Do you not know about the Memrise Hebrew duolingo vocab?
The individual words are on Memrise, most are in the Duolingo Hebrew vocabulary course, the rest, including sentences using these words (at a much slower rate) are in the Modern Hebrew course. Both courses are awesome and user created. (I mention this because it means you have to click on the link to add it to your account, then you can use the app - but you won't find them by searching from the app, only searching from the website or the link).
I'm learning Modern Hebrew Complete (with audio) on Memrise! http://www.memrise.com/course/364795/
I'm learning Hebrew Duolingo on Memrise! http://www.memrise.com/course/1031737/
The s in "shirt" was capitalized in the word order exercise, which suggests that we can directly say "Shirt and pants are clothing" instead of "A shirt and pants.."
Is it really so that the indefinite article can be omitted, so that we can directly say : "Shirt and pants are.." . I don't feel it's right..?
I think the problem is with the "pants" translation, because pants is plural, we want shirt to be plural when translated. A shirt ( one ) and pants ( one pair ) both of them ARE cloths. I have the same problem when translating in Spanish, and also in French. One thing l have learned from English as a second language is that l can allways learn one more thing. And a language is like a complicated dance.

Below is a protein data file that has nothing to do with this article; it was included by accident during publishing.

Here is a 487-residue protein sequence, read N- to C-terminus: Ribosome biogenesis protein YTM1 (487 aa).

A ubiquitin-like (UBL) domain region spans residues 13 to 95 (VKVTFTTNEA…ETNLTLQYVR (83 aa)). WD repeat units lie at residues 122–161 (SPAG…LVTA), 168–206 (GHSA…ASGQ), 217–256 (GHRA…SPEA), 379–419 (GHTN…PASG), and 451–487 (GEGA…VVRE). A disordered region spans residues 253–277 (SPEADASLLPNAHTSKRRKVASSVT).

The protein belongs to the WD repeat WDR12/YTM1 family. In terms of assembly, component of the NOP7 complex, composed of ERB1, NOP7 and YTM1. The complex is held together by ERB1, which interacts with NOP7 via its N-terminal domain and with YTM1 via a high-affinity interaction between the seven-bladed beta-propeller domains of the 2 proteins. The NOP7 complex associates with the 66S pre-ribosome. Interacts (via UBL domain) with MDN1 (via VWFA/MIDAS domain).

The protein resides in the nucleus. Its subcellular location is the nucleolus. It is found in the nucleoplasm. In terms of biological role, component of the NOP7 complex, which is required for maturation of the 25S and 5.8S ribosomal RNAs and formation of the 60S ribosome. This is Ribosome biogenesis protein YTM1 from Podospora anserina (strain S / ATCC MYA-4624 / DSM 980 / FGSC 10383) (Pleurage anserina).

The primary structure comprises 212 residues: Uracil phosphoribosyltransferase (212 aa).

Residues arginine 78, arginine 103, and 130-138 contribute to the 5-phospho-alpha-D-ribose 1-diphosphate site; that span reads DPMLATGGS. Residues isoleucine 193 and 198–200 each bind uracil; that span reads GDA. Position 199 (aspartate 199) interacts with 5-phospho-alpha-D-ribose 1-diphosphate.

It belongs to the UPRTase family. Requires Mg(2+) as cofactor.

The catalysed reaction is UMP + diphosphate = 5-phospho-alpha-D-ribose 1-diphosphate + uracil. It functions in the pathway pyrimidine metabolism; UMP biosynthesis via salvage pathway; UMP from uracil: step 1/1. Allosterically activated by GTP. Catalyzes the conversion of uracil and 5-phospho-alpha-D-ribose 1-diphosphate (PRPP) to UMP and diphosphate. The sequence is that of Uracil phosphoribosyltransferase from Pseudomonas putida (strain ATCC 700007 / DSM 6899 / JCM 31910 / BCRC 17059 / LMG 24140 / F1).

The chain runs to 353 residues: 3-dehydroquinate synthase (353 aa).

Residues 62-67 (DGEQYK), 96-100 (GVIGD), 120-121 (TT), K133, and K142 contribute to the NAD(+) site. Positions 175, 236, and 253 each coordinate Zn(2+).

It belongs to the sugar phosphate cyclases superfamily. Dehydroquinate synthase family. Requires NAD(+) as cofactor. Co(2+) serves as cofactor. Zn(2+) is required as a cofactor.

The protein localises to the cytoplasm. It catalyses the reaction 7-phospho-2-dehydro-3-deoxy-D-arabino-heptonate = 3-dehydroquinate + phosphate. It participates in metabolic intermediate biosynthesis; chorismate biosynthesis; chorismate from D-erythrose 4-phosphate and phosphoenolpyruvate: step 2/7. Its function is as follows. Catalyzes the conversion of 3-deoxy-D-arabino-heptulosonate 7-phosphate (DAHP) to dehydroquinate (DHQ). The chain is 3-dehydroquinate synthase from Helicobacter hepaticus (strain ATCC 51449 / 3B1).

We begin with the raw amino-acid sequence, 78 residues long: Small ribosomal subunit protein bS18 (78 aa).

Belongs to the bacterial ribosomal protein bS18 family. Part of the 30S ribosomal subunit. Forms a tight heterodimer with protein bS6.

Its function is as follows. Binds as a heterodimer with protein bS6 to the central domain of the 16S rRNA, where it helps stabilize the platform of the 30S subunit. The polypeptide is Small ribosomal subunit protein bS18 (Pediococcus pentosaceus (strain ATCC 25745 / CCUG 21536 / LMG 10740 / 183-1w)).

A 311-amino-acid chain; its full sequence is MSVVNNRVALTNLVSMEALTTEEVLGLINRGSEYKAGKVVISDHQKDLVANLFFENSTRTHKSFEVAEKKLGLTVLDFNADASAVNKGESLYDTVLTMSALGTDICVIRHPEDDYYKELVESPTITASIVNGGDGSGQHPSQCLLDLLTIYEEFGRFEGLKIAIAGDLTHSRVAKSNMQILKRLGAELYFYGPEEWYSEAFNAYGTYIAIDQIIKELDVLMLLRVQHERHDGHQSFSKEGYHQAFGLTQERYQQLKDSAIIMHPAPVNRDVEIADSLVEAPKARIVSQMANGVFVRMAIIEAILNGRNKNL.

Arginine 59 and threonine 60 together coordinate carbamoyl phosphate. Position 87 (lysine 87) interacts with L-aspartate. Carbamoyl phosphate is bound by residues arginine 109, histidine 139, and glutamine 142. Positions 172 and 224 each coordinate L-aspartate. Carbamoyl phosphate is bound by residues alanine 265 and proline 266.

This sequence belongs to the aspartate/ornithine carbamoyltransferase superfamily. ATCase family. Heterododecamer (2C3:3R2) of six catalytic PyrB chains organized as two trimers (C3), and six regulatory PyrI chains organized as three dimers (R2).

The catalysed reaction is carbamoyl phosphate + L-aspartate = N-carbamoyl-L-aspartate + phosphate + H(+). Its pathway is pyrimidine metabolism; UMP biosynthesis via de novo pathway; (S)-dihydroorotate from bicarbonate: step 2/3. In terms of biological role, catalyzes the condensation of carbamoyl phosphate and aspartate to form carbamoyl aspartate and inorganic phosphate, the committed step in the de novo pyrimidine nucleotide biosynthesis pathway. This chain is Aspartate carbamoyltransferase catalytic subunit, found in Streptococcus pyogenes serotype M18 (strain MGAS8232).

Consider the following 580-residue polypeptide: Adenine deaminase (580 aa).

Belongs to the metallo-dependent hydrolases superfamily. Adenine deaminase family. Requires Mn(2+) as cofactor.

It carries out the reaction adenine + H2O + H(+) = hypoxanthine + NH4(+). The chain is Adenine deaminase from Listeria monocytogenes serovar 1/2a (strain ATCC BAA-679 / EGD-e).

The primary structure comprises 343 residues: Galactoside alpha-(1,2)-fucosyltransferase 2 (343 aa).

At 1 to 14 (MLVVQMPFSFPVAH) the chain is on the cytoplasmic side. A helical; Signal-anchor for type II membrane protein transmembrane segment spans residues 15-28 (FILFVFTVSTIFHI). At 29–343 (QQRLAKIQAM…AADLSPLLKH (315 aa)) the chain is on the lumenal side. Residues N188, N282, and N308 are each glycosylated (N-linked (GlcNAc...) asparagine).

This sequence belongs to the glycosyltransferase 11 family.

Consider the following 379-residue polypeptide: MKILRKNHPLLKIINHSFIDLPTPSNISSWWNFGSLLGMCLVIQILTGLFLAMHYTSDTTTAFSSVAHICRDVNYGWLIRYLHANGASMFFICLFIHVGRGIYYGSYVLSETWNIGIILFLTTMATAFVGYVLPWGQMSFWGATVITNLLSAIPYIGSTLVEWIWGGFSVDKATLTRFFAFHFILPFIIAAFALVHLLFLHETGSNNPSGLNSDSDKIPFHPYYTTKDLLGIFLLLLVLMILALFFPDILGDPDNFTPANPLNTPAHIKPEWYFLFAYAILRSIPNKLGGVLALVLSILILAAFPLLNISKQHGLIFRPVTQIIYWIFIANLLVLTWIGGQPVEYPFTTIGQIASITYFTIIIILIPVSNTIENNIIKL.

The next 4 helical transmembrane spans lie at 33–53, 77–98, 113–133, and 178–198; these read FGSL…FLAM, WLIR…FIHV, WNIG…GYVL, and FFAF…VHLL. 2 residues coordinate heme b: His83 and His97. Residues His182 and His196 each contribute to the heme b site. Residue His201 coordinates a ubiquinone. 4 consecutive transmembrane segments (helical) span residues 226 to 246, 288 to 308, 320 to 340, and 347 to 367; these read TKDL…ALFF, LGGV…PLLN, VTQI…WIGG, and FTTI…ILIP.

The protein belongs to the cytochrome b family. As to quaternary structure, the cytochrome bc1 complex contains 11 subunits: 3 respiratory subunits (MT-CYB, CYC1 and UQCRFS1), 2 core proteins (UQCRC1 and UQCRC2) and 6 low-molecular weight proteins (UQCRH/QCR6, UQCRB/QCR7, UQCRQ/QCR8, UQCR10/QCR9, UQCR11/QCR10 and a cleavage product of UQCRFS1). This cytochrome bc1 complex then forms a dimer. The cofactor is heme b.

I found two comments about it - both people asking the same as you, and both were corrected that הם here means "are", not "they". Yes, on its own הם does mean "they", but here it serves as a copula - it connects two nouns in a sentence and stands for the verb "to be", which in Hebrew doesn't exist in the Present Tense. Besides, putting "they" in English would be incorrect.
In the adjective 1 basic tips, there is an example of copula uses. It discuss fish(pl) "being" tasty. In the literal translation it says, "fish they(are) tasty." I understand that (they) is omitted. I guess what I am suggesting is that there are inconsistencies in what is allowed for translating into English. Some sentences allow the literal, regardless of whether it would be said that way in English, others do not.
Yes. They are the same. American English at least use them in the same context - although I think it's situational and how you prefer. One is more formal. Like:
He has a clothing store. I buy my clothes from him. That's how I prefer it, but it could easily be switched. (Because pronouncing a word ending in "s" and the next one starting with "s" can sound like other things when you talk too fast: (clothes store / closed door)...
Clothes store, is awkward.
"Clothing" is more formal. Your choice.